# Removing duplicate Unicode characters

### Motivation

I came across an interesting question on SO: determine-if-string-has-all-unique-characters and thought about providing an extension method to enable duplicate removal given some kind of normalization.

### Description

The goals:

• Remove any duplicate characters (keep the first occurence) and return the updated string.
• The method should be able to handle diacritics and extended unicode characters.
• The method should allow the consumer to control normalization to find duplicates (for instance, case-sensitivity).

### Questions

• Looking for general feedback on C# conventions
• Performance feedback
• Am I reinventing the wheel?

### Code

public static class StringExtension
{
public static string RemoveDuplicateChars(
this string text, Func<string, string> normalizer = null)
{
var output = new StringBuilder();
var entropy = new HashSet<string>();
var iterator = StringInfo.GetTextElementEnumerator(text);

if (normalizer == null)
{
normalizer = x => x.Normalize();
}

while (iterator.MoveNext())
{
var character = iterator.GetTextElement();
if (entropy.Add(normalizer(character)))
{
output.Append(character);
}
}

return output.ToString();
}
}


### Unit Tests

Let's test a string that contains variations on the letter A, including the Angstrom sign Å. The Angstrom sign has unicode codepoint u212B, but can also be constructed as the letter A with the diacritic u030A. Both represent the same character.

[TestClass]
public class Fixtures
{
[TestMethod]
public void Fixture()
{
// ÅÅAaA -> ÅAa
Assert.AreEqual("ÅAa", "\u212BA\u030AAaA"
.RemoveDuplicateChars());

// ÅÅAaA -> ÅA
// Note that the ToLowerInvariant is used to normalize characters
// when searching for duplicates, it does not mean the output gets
// transformed to lower case.
Assert.AreEqual("ÅA", "\u212BA\u030AAaA"
.RemoveDuplicateChars(x => x.Normalize().ToLowerInvariant()));
}
}


## 1 Answer

There are not much to say other than the usual missing argument null check:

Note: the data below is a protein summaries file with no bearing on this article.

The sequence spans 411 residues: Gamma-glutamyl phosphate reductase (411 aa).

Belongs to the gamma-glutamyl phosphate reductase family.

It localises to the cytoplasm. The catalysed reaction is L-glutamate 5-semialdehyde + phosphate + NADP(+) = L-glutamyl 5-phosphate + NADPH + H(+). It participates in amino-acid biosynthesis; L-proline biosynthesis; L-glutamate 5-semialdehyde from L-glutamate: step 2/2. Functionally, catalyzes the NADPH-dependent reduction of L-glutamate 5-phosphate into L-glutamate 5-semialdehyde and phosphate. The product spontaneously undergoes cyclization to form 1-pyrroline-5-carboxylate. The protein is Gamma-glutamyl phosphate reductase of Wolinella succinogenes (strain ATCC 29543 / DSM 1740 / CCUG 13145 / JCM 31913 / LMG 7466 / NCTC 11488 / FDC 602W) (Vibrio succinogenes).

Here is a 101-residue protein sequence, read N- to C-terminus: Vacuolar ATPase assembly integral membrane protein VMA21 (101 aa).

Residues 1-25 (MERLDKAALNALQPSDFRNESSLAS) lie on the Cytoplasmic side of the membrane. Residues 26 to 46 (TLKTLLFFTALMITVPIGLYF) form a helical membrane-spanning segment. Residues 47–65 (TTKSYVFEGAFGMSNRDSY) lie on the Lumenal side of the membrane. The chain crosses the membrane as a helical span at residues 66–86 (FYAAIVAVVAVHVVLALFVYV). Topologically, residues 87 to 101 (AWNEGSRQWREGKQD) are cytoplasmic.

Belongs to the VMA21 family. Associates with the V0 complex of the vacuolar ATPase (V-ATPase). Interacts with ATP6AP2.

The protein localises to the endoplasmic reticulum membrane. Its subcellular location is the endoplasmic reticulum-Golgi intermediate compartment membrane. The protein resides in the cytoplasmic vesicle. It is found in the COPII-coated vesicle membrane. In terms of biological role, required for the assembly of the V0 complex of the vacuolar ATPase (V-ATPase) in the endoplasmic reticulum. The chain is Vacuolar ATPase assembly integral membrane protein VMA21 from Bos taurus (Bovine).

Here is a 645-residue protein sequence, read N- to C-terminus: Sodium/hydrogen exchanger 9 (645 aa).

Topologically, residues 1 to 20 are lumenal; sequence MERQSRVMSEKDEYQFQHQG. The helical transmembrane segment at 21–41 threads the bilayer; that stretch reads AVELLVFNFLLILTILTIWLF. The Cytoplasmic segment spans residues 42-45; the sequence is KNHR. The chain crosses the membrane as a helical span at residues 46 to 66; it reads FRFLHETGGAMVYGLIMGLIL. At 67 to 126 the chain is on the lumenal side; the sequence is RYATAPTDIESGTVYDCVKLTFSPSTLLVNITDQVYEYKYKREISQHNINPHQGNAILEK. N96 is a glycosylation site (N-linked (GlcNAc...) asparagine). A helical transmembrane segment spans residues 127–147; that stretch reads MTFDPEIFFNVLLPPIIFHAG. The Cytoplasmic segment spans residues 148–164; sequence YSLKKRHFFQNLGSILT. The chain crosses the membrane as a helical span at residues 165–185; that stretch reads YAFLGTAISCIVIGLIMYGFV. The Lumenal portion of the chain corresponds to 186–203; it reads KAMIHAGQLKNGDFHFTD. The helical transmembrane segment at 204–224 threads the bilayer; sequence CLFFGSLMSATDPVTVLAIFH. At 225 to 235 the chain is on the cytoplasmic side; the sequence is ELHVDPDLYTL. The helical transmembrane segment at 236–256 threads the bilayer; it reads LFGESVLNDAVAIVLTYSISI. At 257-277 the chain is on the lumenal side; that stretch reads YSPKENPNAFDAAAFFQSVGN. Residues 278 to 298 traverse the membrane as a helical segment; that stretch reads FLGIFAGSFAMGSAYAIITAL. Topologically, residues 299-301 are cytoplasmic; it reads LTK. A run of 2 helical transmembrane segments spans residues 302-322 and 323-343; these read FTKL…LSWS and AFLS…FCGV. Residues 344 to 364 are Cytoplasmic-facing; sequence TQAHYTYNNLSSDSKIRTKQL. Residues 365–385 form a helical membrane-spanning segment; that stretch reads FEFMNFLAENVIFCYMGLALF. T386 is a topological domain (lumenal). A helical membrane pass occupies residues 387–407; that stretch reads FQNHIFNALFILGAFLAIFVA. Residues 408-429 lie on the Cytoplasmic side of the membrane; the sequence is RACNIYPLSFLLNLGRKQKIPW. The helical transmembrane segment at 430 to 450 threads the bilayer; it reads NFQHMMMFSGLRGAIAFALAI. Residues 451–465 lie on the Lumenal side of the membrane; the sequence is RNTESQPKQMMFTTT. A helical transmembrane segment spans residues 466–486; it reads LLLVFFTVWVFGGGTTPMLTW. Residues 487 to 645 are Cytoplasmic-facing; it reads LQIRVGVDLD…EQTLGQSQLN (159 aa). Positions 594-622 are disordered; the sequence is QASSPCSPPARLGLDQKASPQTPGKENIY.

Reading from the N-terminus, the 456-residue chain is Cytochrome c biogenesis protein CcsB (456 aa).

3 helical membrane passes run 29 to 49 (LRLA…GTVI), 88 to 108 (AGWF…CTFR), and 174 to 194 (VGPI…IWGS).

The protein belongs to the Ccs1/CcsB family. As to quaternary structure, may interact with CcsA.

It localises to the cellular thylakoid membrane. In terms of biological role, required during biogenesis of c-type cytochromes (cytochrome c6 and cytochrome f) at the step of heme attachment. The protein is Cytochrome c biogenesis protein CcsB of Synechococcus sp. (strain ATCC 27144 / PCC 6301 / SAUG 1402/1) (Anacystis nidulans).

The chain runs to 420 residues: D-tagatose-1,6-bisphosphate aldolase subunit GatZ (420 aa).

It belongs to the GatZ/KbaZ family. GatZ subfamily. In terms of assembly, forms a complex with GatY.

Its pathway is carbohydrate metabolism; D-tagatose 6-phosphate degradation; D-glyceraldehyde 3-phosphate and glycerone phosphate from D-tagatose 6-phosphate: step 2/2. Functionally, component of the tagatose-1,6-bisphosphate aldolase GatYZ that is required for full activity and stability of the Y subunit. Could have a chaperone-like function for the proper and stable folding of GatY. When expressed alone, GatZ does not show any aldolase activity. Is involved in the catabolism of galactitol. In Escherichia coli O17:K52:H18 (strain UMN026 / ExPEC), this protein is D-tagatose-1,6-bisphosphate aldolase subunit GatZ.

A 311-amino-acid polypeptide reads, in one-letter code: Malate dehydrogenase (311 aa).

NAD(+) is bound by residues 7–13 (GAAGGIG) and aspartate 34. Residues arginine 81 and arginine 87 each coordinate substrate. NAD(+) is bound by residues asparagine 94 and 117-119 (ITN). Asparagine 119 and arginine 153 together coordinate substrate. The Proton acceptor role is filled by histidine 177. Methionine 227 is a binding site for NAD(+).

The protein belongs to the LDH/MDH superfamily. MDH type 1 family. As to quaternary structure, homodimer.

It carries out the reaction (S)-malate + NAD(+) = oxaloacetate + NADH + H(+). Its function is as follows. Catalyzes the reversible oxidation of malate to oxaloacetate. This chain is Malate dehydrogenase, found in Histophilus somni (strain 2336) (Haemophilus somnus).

It is valid to write the following:

  string test = null;
test.RemoveDuplicateChars();


and RemoveDuplicateChars will be called with a null for the this argument text. Therefore you'll have to test for null:

public static string RemoveDuplicateChars(
this string text, Func<string, string> normalizer = null)
{
if (text == null)
return text;

...


or throw an exception...

The default initialization of normalizer could be a little less verbose:

  normalizer = normalizer ?? ((x) => x.Normalize());


A minor detail: Angstrom and Å: is also represented by \u00C5, which your code interprets as equal to Angstrom, but MS Word interprets them as different when using its Find-function?

• Your last point is in particular interesting. Both \u00C5 and \u212B are the Angstrom symbol. The lambda that you rewrote in a more compact way handles normalisation. This means that both these characters represent the same glyph. So normalized, they are exactly the same: docs.microsoft.com/en-us/dotnet/api/…. I bet MS Word does not normalize, or normalizes using a different algorithm. – dfhwze Sep 24 at 15:13
• @dfhwze: My point about Angstrom was just to communicate the difference because I observed it - not to tell what is most correct - and I don't think that Word is the most realiable witness of truth :) – Henrik Hansen Sep 24 at 15:27
• That's the thing, it's hard to tell what is correct, because it depends on the rules to which equivalence is checked. That's why I found your last paragraph spot on. Finding duplicates in Unicode characters is context-bound, maybe even subjective to some point. – dfhwze Sep 24 at 15:30